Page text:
James Robins reviews the new novel by funnyman Matt Suddain.
John Tamberlain, the hero and narrator of Matt Suddain’s second novel Hunters & Collectors, is a successful critic. This is the first sign that we’re dealing with a wild imagination. As if to push the fold even further, we find that Tamberlain is in demand, fawned over, and never without a publishing deal. Fans send him “mountains of ardent letters, wincingly explicit poems and eye-watering photoprints.” He has bodyguards, for god’s sake. Which is probably a fine idea given that “Madame Wan threatened to separate me from my balls with a boning knife.”
Tamberlain is a food critic – or “forensic gastronomer”. He tastes, deliberates, eviscerates “a bird which had been so crudely butchered I was surprised to hear the chef had cooked it and not been led to its corpse by a psychic” and a cheese “made from the milk of sea cows…yellowish brown with a rind like a fisherman’s hands.”
Hunters & Collectors is science-fiction. Nominally, anyway. Bar occasional mentions of “deep space” and “intergalactic travel”, Hunters & Collectors could quite easily pass as an earthbound story. Coked-out, acid-tripped, ballooned by steroids, and laughing hysterically, sure, but earthbound all the same.
Tamberlain’s adventure is stirred by a photograph of a restaurant covered in mirrors rumoured to serve the best meal in the galaxy. He sets off to find it with his agent and his bodyguard. It doesn’t take long to realise we’re in the realm of satire. Most of the book is set in (or on) “Kaukassia”. Its locals speak of a Revolution which led to children in labour camps eating their own toes (Is this supposed to be funny?). A “Velvet Curtain” has lifted between two ideologically-opposed hemispheres. “Refugees from conflicts and famines in the Near East” flail in the background. There is a kids TV show called “Mr Spongey Sponge”.
The satire is of consumerism and gluttony, on microchip fetishists, on engineers crafting elegant solutions without ethics. Tamberlain’s destination is the summit of unbridled progress left unchecked. Suddain makes it quite clear: The future is “…a cult. A tyranny of progress. And anyone who speaks against it is shunned. But all tyrannies must efficiently erase the past if they’re to work. I like the past. The past was solid, simple, and real. The rooms were large, the food was good, and we knew who our enemies were.”
But Suddain isn’t quite ready to indulge a Luddite tendency just yet. The book’s structure is ostentatious in its opacity. He doesn’t, as M John Harrison once put it, “attempt to exhaustively survey a place that isn’t there.” The introductory chapters (if we can call them that) are mere fragments: Bulleted shopping lists. Itineraries in ellipses. A footnote here and there. People and places perfunctorily greeted. Scrawled diversions, overheard conversations, and epigrams floating in the middle of an unadorned page. Not only does this technique force us to engage our attention, it also forms the impression that Tamberlain might be unhinged, flickering between hallucinations and a reality not altogether real. We’re never quite sure if he’s playing with a full deck.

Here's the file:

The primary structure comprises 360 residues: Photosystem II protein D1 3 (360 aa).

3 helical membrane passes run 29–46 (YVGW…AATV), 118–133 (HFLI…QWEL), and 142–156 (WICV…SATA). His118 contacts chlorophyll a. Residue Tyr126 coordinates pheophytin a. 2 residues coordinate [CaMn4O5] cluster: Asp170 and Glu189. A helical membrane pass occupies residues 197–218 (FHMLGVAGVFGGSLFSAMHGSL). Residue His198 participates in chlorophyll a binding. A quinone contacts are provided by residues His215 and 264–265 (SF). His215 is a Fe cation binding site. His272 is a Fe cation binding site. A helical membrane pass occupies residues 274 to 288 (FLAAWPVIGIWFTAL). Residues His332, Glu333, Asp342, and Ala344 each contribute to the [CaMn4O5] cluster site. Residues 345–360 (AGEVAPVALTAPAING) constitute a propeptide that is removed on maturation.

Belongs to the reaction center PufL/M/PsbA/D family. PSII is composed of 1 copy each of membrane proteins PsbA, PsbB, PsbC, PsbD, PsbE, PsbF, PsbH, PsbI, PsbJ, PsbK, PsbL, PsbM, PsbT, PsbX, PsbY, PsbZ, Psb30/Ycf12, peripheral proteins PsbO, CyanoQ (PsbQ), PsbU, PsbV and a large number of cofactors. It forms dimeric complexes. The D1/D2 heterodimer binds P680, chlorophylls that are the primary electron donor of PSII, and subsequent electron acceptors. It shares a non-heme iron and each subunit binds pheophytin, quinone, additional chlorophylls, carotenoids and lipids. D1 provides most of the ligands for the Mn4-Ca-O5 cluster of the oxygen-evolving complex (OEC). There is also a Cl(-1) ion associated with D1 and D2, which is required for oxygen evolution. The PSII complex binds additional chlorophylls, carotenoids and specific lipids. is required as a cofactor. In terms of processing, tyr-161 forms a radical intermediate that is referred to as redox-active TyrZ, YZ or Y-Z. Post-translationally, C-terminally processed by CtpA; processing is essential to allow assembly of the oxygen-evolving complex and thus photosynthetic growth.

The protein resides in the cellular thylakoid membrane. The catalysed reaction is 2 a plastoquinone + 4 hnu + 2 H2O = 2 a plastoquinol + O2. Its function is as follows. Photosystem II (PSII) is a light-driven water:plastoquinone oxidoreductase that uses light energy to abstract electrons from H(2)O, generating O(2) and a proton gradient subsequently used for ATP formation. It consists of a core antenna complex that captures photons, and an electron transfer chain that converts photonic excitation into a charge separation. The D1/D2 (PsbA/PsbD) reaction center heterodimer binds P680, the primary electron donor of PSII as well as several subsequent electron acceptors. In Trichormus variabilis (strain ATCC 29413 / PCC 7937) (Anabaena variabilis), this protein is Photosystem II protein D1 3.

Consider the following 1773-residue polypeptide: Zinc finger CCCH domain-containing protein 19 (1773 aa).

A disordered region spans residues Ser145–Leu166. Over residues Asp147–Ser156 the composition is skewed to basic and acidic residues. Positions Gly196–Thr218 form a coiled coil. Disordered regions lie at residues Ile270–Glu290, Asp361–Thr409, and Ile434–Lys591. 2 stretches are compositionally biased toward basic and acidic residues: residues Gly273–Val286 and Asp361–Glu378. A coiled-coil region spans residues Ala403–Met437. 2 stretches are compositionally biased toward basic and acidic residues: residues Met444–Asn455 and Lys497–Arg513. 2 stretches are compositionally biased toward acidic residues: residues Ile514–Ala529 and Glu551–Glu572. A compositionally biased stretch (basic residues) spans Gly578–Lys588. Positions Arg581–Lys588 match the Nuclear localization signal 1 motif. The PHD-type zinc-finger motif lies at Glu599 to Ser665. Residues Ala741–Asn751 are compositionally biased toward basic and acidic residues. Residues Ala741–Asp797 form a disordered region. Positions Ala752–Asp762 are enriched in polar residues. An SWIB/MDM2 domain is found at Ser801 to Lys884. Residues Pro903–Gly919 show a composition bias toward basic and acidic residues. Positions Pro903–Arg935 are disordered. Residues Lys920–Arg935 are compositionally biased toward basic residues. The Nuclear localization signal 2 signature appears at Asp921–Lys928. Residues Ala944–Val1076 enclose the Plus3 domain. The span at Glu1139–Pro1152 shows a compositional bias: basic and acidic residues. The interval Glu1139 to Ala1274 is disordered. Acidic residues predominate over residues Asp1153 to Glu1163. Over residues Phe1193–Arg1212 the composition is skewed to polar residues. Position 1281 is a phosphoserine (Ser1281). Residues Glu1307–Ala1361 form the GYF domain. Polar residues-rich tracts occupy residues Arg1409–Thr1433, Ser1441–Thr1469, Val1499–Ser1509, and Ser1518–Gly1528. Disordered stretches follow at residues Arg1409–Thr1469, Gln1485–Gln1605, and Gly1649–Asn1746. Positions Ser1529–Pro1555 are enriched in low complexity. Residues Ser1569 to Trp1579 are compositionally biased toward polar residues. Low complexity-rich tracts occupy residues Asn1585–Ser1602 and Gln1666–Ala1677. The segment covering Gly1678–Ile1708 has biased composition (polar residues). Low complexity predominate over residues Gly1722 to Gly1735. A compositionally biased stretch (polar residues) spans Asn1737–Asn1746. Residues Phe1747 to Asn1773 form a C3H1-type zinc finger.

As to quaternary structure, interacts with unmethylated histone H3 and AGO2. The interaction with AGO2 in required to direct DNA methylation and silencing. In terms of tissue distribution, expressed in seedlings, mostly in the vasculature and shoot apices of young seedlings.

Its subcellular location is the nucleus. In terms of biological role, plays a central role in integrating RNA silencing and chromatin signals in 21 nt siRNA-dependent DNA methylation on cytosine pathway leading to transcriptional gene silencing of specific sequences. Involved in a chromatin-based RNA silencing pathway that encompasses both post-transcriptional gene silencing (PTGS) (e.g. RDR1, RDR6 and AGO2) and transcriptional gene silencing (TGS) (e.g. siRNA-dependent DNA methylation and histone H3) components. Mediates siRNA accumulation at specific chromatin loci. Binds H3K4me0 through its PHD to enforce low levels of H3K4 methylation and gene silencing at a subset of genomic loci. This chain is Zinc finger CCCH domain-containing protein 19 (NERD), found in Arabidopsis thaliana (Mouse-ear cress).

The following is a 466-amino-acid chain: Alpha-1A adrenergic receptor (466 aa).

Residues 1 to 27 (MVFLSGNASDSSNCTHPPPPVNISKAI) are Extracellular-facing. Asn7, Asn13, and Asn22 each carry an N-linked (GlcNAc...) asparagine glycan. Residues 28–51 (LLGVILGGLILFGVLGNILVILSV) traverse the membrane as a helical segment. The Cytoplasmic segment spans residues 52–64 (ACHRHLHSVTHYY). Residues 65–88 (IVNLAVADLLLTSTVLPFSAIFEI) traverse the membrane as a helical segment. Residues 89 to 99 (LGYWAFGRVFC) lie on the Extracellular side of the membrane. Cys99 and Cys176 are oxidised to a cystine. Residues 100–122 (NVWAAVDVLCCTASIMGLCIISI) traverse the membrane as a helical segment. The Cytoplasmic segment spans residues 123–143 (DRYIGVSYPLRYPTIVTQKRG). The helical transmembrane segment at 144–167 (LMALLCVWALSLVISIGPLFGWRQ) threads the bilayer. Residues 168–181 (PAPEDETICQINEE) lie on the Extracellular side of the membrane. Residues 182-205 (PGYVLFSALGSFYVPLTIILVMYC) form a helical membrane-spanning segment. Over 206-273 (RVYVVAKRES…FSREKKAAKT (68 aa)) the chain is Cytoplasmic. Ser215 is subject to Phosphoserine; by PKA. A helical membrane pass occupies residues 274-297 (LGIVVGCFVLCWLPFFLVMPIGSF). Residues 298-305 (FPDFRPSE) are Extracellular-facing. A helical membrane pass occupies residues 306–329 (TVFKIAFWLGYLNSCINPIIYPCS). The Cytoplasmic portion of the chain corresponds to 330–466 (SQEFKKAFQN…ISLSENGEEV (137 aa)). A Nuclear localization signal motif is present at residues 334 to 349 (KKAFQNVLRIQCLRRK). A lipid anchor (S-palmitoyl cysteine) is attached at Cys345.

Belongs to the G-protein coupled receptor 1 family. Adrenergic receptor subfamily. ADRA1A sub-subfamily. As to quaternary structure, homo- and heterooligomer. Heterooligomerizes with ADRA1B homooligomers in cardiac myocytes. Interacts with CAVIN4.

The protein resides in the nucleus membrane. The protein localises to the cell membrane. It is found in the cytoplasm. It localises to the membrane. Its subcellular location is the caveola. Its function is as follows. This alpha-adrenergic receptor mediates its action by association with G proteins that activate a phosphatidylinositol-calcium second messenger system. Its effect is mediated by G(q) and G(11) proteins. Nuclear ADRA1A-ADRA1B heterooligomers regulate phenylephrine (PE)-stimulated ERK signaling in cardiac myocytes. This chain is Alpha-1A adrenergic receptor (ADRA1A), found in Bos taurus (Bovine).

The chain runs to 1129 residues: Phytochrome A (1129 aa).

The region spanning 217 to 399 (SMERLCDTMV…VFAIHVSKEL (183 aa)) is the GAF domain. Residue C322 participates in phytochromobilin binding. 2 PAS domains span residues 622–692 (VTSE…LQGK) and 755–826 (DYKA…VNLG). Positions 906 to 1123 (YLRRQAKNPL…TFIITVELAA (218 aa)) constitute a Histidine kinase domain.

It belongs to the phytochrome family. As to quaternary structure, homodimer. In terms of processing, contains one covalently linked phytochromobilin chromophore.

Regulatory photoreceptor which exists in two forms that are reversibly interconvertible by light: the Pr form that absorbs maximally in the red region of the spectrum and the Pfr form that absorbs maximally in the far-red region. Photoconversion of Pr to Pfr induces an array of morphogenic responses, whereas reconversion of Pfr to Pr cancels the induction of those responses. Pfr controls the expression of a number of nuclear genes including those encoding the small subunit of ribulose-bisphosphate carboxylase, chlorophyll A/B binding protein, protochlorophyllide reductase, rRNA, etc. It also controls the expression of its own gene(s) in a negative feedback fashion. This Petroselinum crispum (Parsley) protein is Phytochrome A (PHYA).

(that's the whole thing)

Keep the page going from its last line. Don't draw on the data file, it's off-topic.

To carry on this loose-limbed style would do our heads in, so the author switches gear, addressing the bulk in a letter to an anonymous fan. Here, Suddain does some impressive work. With a deft sleight of hand, he can manipulate tone superbly: the Benny Hill frivolity of a chase through a brothel suburb vanishes when Tamberlain arrives at his holy grail hotel, its cavernous lobby hosting a blood spill that takes an hour to walk around, an ice-picked Countess gazing dead-eyed on the other side. And when in full flow, Suddain’s style is imperishably original, a blend of mastered lyrical eloquence and low-life gutter-talk.
However, the two convictions frequently come to blows, the pulp compulsion occasionally gaining the advantage. Amongst long and elevated passages, Suddain has the gangrenous habit of dropping in expletives and invented curse-words as a placeholder, having failed to think of something funnier. So, often enough to be annoying, we get bursts of “I have no fucking idea” or “Beast still didn’t know what the fuck was happening” or “blah blah fucking kill me” and so on. These lazy squibs reek of self-awareness, of a mind reaching its limit. Compare that to when Suddain gets his swearing thoroughly right: “Then to Misty’s Spice Boutique for food so bland and inambitious I doubt it’ll ever aspire to become shit. It’ll probably just sit in my colon yawning.”
If he desired it, I could easily imagine Suddain turning his Nabokovian sentences into Nabokovian paragraphs. (I drop the name quite deliberately, not just because the author winks knowingly at the Enchanted Hunters Hotel.) But I doubt he has any inclination to abandon the lightspeed jaunts to faraway territories. He doesn’t do serious or grand. His imagination, and the book, is surreal and packed with creative cruelties, in thrall to the outlandish, the absurdist, and the black comic, captured by the macabre.
Hunters & Collectors (Jonathan Cape, $37) by Matt Suddain is available at Unity Books.